Properties of biologically relevant nanocomposites: effects of calcium phosphate nanoparticle attributes and biodegradable polymer morphology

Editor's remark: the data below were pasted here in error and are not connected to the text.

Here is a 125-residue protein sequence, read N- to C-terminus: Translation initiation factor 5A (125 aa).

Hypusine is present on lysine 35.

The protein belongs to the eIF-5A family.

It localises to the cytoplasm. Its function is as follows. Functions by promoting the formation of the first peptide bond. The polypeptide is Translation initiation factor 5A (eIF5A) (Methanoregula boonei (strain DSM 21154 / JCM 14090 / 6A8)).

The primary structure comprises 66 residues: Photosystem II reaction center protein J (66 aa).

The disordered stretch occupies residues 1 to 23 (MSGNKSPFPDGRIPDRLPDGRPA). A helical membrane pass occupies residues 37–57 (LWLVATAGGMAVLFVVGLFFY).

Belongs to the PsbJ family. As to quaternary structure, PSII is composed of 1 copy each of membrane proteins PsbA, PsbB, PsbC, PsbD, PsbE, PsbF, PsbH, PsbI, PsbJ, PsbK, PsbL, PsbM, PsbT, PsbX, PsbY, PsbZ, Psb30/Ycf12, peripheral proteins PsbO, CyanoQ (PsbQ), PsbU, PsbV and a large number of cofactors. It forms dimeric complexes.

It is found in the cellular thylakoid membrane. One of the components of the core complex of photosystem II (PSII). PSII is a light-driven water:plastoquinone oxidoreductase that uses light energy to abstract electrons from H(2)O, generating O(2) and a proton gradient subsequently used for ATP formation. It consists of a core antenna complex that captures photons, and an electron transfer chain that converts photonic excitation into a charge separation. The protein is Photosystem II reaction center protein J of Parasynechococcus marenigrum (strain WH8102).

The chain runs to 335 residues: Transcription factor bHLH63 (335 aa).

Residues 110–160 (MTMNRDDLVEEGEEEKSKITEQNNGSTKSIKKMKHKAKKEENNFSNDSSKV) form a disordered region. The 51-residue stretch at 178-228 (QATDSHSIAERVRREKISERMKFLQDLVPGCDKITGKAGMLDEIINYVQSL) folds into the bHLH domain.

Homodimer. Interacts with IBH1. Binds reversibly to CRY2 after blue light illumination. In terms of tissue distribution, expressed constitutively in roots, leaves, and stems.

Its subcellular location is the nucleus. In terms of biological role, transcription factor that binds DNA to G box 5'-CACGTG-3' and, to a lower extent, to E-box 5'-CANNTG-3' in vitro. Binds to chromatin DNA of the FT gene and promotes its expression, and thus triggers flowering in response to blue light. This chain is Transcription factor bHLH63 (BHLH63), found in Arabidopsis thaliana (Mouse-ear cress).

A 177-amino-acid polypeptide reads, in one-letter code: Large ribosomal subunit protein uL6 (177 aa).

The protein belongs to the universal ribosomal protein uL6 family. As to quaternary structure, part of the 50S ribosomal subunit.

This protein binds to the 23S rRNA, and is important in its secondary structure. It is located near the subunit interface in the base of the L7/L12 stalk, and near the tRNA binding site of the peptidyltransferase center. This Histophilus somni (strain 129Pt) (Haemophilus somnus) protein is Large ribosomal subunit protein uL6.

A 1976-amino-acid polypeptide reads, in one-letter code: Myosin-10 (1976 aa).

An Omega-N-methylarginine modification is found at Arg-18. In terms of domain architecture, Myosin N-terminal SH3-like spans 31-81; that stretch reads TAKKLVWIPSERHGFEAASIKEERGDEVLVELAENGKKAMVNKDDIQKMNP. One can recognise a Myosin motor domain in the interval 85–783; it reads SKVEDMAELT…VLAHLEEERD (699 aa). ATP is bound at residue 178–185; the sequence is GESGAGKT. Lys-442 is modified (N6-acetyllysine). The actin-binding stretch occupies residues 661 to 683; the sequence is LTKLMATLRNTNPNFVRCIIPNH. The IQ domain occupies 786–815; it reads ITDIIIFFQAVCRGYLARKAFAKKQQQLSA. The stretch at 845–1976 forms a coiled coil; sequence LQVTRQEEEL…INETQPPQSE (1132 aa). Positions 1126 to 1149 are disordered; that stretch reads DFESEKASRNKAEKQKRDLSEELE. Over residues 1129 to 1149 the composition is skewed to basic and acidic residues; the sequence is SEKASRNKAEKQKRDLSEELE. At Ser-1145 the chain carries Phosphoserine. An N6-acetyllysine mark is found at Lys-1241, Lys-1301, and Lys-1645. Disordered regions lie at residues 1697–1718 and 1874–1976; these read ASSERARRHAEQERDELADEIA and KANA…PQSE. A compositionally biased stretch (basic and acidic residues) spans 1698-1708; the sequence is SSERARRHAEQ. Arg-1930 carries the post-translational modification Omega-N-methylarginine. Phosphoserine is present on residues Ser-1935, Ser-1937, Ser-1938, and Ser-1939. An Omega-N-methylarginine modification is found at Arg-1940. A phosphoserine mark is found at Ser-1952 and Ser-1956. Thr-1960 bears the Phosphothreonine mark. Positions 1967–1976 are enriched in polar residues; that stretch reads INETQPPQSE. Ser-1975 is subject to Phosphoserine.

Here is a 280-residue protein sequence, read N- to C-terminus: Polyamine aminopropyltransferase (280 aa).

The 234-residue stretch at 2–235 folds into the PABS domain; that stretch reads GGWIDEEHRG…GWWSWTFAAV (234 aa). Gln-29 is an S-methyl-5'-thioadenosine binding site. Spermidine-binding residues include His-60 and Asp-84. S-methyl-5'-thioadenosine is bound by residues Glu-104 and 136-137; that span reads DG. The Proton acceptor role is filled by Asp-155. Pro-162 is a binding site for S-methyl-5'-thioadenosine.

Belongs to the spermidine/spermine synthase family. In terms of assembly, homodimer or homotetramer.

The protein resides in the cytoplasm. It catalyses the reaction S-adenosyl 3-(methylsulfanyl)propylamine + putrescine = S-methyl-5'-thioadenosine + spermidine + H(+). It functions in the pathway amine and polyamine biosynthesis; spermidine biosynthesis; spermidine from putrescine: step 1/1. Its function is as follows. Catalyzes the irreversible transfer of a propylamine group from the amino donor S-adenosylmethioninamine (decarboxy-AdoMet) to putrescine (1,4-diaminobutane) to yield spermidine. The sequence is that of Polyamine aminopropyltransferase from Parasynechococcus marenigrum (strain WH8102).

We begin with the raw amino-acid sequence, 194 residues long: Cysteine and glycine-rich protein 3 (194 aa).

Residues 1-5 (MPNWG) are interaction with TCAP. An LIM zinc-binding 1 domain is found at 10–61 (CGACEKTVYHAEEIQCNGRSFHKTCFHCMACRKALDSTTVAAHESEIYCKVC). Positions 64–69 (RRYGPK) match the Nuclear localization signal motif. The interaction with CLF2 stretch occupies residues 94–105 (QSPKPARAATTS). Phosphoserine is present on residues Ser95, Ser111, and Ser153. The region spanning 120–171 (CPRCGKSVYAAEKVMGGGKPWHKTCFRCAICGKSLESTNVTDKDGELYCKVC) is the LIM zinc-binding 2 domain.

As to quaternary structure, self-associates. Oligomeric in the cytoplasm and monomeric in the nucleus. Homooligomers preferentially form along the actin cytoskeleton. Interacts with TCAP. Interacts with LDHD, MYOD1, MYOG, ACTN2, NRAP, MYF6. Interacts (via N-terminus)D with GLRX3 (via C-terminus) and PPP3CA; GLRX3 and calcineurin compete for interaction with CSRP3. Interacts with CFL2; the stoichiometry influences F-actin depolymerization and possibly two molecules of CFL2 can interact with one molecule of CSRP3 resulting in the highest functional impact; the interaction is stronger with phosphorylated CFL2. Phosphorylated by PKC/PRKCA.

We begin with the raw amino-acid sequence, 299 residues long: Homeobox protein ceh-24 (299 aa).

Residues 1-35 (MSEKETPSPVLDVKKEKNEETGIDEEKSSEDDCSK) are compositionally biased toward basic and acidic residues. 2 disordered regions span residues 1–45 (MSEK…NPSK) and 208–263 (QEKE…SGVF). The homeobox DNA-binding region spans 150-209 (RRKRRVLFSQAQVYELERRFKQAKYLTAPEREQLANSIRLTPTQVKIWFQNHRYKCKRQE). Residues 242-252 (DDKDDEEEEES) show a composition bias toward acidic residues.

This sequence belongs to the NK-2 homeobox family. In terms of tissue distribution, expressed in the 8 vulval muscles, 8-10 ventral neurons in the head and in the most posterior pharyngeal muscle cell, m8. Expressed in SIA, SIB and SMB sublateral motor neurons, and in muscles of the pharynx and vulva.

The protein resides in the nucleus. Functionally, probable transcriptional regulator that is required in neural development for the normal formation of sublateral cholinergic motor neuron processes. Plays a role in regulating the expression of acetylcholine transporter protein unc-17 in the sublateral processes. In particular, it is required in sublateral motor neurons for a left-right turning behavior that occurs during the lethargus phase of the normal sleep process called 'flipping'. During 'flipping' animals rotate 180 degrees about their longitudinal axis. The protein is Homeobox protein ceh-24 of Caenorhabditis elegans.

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This research is directed toward understanding the effect of nanoparticle attributes and polymer morphology on the properties of the nanocomposites with analogous nanoparticle chemistry. In order to develop this understanding, polymer nanocomposites containing calcium phosphate nanoparticles of different specific surface areas and shapes were fabricated and characterized through thermal and thermomechanical techniques. Nanoparticles were synthesized using reverse microemulsion technique. For nanocomposites with different surface area particles, the mobility of amorphous polymer chains was restricted significantly by the presence of particles with an interphase network morphology at higher loadings. Composites fabricated with different crystallinity matrices showed that the dispersion characteristics and reinforcement behavior of nanoparticles were governed by the amount of amorphous polymer fraction available. The study conducted on the effect of nanoparticle shape with near-spherical and nanofiber nanoparticles illustrated that the crystallization kinetics and the final microstructure of the composites was a function of shape of the nanoparticles. The results of this research indicate that nanoparticle geometry and matrix morphology are important parameters to be considered in designing and characterizing the structure-property relationship in polymer nanocomposites.